So presumably the “development of family-friendly policies” would be the good intended, while the provision of contraceptives would be a foreseen but unintended evil. Right, and when I shoot my wife between the eyes, I intend to cure her headache—her death in just an unfortunate side effect.
From a Catholic standpoint, the end that the students seek (free birth control), the means to obtain it (a Catholic institution knuckling under to federal coercion), and the intention expressed (to put contraceptives into students’ hands paid for by the university) are all invalid. But other than that, they’ve got a great argument.
The article goes on:
Its writers go on to argue that an exception to the mandate would be coercive for non-Catholic students and employees (or to Catholic students and employees who choose not to follow the church’s position on birth control).
“By requiring its employees to purchase additional insurance or to pay out of pocket, thereby placing a not insignificant financial burden on them, Notre Dame is effectively utilizing indirect coercion and imposing its religious beliefs and practices on its employees,” the petition’s authors wrote.
No, it isn’t. No one forces anyone to attend or work at Notre Dame, and if one doesn’t like the benefits, one can go elsewhere. Or one can pony up the nine bucks a month (please note the use of the double negative to try to evade this reality). What kind of idiot would buy additional insurance rather than do that (except maybe a Notre Dame grad student, har har).
“We just think there are much better ways that the university could be focusing its energy,” said Kathryn Pogin, one of the petition’s three authors, who is entering her second year as a graduate student in philosophy.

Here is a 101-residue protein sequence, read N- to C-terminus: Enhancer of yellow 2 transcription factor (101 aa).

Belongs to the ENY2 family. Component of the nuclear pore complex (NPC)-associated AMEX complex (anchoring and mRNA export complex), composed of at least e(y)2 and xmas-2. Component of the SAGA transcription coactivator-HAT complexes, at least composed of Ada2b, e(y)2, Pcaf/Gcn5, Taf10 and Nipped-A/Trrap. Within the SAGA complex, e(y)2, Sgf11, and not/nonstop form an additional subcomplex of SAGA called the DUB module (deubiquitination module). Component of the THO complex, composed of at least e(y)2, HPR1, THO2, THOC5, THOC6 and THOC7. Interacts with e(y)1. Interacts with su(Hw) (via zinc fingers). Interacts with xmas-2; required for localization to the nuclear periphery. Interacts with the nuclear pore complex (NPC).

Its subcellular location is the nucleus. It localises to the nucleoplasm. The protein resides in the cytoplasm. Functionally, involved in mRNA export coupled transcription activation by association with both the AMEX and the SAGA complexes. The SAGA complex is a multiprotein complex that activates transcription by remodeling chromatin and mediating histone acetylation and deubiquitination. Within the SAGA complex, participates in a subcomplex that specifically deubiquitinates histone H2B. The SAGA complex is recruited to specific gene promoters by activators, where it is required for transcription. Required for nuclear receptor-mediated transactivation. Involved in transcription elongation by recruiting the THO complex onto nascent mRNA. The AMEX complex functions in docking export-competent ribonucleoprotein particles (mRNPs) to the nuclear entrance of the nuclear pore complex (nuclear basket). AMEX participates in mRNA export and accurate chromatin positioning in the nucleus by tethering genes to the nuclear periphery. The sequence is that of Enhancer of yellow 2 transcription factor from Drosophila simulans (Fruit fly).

Yeah, because a brain-damaged institution such as Notre Dame can’t sue to protect its First Amendment freedoms and improve the football team at the same time.
So far, the petition has fewer than 100 signatures, though Pogin said they include quite a few faculty members as well as graduate students. She said she would like to see at least 200 signatures before delivering the petition to the administration.
That should make all the difference, what with Notre Dame having only about 11,500 students and 1600 faculty.
One thing that has troubled many who signed, and even some who did not, Pogin said, was that the decision to sue was made without consulting the faculty or student body. “I know some people were notified after the fact before it was made public,” she said. “They would have preferred to be consulted. They would have preferred to have discussion.”
Exactly. The university should have gone to the faculty and student body and asked, “Would you rather that we fight for our religious freedom and Catholic identity, or should we pay for free birth control for everyone?” That’s undoubtedly what a responsible institution should do.
After seeing this, if I worked at Notre Dame, I’d be questioning the efficacy of the teaching in the philosophy department.